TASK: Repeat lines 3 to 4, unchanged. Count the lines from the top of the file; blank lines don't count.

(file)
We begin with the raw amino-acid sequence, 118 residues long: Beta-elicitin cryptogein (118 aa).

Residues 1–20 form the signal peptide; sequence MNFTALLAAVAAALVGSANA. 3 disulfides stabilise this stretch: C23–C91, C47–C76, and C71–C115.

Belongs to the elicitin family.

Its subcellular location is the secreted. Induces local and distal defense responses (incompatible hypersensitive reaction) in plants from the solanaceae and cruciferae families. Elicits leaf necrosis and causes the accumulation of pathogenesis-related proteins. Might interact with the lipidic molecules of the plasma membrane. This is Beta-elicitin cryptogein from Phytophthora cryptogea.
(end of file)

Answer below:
Belongs to the elicitin family.

Its subcellular location is the secreted. Induces local and distal defense responses (incompatible hypersensitive reaction) in plants from the solanaceae and cruciferae families. Elicits leaf necrosis and causes the accumulation of pathogenesis-related proteins. Might interact with the lipidic molecules of the plasma membrane. This is Beta-elicitin cryptogein from Phytophthora cryptogea.